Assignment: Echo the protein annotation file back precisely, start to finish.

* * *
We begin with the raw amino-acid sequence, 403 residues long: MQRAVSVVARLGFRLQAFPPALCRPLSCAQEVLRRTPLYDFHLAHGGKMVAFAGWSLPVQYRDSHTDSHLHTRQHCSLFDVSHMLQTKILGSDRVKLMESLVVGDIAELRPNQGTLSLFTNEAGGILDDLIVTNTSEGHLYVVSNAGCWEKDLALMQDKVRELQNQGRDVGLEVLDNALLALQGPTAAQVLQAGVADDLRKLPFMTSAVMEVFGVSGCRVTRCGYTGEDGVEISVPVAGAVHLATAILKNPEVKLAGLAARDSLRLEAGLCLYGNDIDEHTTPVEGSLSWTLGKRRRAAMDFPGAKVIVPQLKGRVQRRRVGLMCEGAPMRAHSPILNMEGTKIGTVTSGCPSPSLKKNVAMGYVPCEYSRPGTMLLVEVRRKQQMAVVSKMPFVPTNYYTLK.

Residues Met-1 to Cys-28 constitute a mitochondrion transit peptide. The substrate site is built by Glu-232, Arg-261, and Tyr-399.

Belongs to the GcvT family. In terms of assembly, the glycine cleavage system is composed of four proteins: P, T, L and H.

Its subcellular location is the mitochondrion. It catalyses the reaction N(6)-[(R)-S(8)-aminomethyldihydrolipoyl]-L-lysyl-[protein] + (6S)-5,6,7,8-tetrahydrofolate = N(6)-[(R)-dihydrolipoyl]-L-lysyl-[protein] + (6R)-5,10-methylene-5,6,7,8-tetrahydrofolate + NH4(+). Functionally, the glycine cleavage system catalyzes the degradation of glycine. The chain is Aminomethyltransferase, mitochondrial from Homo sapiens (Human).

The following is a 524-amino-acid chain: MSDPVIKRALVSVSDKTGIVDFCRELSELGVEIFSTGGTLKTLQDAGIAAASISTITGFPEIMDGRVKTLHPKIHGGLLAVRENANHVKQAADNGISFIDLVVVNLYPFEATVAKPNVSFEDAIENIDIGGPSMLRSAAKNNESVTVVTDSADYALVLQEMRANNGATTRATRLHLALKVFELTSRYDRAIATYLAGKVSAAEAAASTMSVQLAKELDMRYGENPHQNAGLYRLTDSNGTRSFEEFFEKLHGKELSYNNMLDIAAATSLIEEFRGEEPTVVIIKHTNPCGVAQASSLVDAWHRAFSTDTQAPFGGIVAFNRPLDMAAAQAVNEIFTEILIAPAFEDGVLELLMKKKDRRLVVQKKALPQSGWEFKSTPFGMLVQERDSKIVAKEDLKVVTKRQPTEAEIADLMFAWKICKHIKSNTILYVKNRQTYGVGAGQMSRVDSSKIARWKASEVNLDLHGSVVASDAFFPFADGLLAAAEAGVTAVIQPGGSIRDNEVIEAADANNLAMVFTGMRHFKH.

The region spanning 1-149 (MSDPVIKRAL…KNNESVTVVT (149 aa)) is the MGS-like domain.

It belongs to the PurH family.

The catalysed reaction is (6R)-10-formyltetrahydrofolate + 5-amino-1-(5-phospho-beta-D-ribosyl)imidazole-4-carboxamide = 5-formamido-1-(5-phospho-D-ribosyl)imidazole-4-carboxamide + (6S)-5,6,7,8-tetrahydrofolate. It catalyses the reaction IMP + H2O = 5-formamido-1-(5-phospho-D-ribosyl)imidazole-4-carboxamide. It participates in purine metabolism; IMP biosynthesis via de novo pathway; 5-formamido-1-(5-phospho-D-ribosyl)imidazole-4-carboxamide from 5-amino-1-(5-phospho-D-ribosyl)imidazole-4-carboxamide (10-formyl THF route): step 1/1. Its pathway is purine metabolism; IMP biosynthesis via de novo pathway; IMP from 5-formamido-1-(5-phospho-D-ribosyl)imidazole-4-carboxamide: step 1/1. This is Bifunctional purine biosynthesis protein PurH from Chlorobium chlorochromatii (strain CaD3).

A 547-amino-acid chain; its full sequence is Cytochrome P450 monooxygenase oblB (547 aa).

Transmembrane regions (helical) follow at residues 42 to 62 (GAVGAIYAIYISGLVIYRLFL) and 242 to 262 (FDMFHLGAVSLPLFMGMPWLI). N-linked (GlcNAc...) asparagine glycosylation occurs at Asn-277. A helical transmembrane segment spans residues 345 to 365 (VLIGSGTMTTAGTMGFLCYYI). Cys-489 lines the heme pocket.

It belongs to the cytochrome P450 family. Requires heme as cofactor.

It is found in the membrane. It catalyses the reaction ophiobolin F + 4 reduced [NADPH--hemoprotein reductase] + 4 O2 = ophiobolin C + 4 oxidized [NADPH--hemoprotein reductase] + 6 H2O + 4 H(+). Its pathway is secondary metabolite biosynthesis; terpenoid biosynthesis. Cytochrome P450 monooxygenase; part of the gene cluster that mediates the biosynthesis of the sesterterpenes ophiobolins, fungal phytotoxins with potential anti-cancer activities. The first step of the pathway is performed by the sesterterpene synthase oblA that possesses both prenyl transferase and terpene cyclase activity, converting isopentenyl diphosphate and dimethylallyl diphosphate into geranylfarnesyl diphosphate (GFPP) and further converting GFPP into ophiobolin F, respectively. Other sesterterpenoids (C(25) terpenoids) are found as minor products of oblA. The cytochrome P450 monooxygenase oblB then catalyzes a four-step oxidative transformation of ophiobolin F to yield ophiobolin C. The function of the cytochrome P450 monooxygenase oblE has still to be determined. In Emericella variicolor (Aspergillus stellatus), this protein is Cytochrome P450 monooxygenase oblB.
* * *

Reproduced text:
We begin with the raw amino-acid sequence, 403 residues long: MQRAVSVVARLGFRLQAFPPALCRPLSCAQEVLRRTPLYDFHLAHGGKMVAFAGWSLPVQYRDSHTDSHLHTRQHCSLFDVSHMLQTKILGSDRVKLMESLVVGDIAELRPNQGTLSLFTNEAGGILDDLIVTNTSEGHLYVVSNAGCWEKDLALMQDKVRELQNQGRDVGLEVLDNALLALQGPTAAQVLQAGVADDLRKLPFMTSAVMEVFGVSGCRVTRCGYTGEDGVEISVPVAGAVHLATAILKNPEVKLAGLAARDSLRLEAGLCLYGNDIDEHTTPVEGSLSWTLGKRRRAAMDFPGAKVIVPQLKGRVQRRRVGLMCEGAPMRAHSPILNMEGTKIGTVTSGCPSPSLKKNVAMGYVPCEYSRPGTMLLVEVRRKQQMAVVSKMPFVPTNYYTLK.

Residues Met-1 to Cys-28 constitute a mitochondrion transit peptide. The substrate site is built by Glu-232, Arg-261, and Tyr-399.

Belongs to the GcvT family. In terms of assembly, the glycine cleavage system is composed of four proteins: P, T, L and H.

Its subcellular location is the mitochondrion. It catalyses the reaction N(6)-[(R)-S(8)-aminomethyldihydrolipoyl]-L-lysyl-[protein] + (6S)-5,6,7,8-tetrahydrofolate = N(6)-[(R)-dihydrolipoyl]-L-lysyl-[protein] + (6R)-5,10-methylene-5,6,7,8-tetrahydrofolate + NH4(+). Functionally, the glycine cleavage system catalyzes the degradation of glycine. The chain is Aminomethyltransferase, mitochondrial from Homo sapiens (Human).

The following is a 524-amino-acid chain: MSDPVIKRALVSVSDKTGIVDFCRELSELGVEIFSTGGTLKTLQDAGIAAASISTITGFPEIMDGRVKTLHPKIHGGLLAVRENANHVKQAADNGISFIDLVVVNLYPFEATVAKPNVSFEDAIENIDIGGPSMLRSAAKNNESVTVVTDSADYALVLQEMRANNGATTRATRLHLALKVFELTSRYDRAIATYLAGKVSAAEAAASTMSVQLAKELDMRYGENPHQNAGLYRLTDSNGTRSFEEFFEKLHGKELSYNNMLDIAAATSLIEEFRGEEPTVVIIKHTNPCGVAQASSLVDAWHRAFSTDTQAPFGGIVAFNRPLDMAAAQAVNEIFTEILIAPAFEDGVLELLMKKKDRRLVVQKKALPQSGWEFKSTPFGMLVQERDSKIVAKEDLKVVTKRQPTEAEIADLMFAWKICKHIKSNTILYVKNRQTYGVGAGQMSRVDSSKIARWKASEVNLDLHGSVVASDAFFPFADGLLAAAEAGVTAVIQPGGSIRDNEVIEAADANNLAMVFTGMRHFKH.

The region spanning 1-149 (MSDPVIKRAL…KNNESVTVVT (149 aa)) is the MGS-like domain.

It belongs to the PurH family.

The catalysed reaction is (6R)-10-formyltetrahydrofolate + 5-amino-1-(5-phospho-beta-D-ribosyl)imidazole-4-carboxamide = 5-formamido-1-(5-phospho-D-ribosyl)imidazole-4-carboxamide + (6S)-5,6,7,8-tetrahydrofolate. It catalyses the reaction IMP + H2O = 5-formamido-1-(5-phospho-D-ribosyl)imidazole-4-carboxamide. It participates in purine metabolism; IMP biosynthesis via de novo pathway; 5-formamido-1-(5-phospho-D-ribosyl)imidazole-4-carboxamide from 5-amino-1-(5-phospho-D-ribosyl)imidazole-4-carboxamide (10-formyl THF route): step 1/1. Its pathway is purine metabolism; IMP biosynthesis via de novo pathway; IMP from 5-formamido-1-(5-phospho-D-ribosyl)imidazole-4-carboxamide: step 1/1. This is Bifunctional purine biosynthesis protein PurH from Chlorobium chlorochromatii (strain CaD3).

A 547-amino-acid chain; its full sequence is Cytochrome P450 monooxygenase oblB (547 aa).

Transmembrane regions (helical) follow at residues 42 to 62 (GAVGAIYAIYISGLVIYRLFL) and 242 to 262 (FDMFHLGAVSLPLFMGMPWLI). N-linked (GlcNAc...) asparagine glycosylation occurs at Asn-277. A helical transmembrane segment spans residues 345 to 365 (VLIGSGTMTTAGTMGFLCYYI). Cys-489 lines the heme pocket.

It belongs to the cytochrome P450 family. Requires heme as cofactor.

It is found in the membrane. It catalyses the reaction ophiobolin F + 4 reduced [NADPH--hemoprotein reductase] + 4 O2 = ophiobolin C + 4 oxidized [NADPH--hemoprotein reductase] + 6 H2O + 4 H(+). Its pathway is secondary metabolite biosynthesis; terpenoid biosynthesis. Cytochrome P450 monooxygenase; part of the gene cluster that mediates the biosynthesis of the sesterterpenes ophiobolins, fungal phytotoxins with potential anti-cancer activities. The first step of the pathway is performed by the sesterterpene synthase oblA that possesses both prenyl transferase and terpene cyclase activity, converting isopentenyl diphosphate and dimethylallyl diphosphate into geranylfarnesyl diphosphate (GFPP) and further converting GFPP into ophiobolin F, respectively. Other sesterterpenoids (C(25) terpenoids) are found as minor products of oblA. The cytochrome P450 monooxygenase oblB then catalyzes a four-step oxidative transformation of ophiobolin F to yield ophiobolin C. The function of the cytochrome P450 monooxygenase oblE has still to be determined. In Emericella variicolor (Aspergillus stellatus), this protein is Cytochrome P450 monooxygenase oblB.